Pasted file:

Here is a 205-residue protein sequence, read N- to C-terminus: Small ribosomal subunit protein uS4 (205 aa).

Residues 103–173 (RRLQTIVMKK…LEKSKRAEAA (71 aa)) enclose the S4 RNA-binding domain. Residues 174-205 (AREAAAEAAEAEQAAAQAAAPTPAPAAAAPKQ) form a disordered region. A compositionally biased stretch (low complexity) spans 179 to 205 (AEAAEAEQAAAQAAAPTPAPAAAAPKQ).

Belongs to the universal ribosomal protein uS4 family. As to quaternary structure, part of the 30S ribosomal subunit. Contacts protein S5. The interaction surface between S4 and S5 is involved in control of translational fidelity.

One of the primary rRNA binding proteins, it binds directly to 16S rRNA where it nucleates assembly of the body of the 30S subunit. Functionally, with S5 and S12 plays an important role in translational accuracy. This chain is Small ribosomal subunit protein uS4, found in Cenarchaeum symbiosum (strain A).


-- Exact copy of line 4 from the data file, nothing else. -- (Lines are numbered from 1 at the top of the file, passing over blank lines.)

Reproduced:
One of the primary rRNA binding proteins, it binds directly to 16S rRNA where it nucleates assembly of the body of the 30S subunit. Functionally, with S5 and S12 plays an important role in translational accuracy. This chain is Small ribosomal subunit protein uS4, found in Cenarchaeum symbiosum (strain A).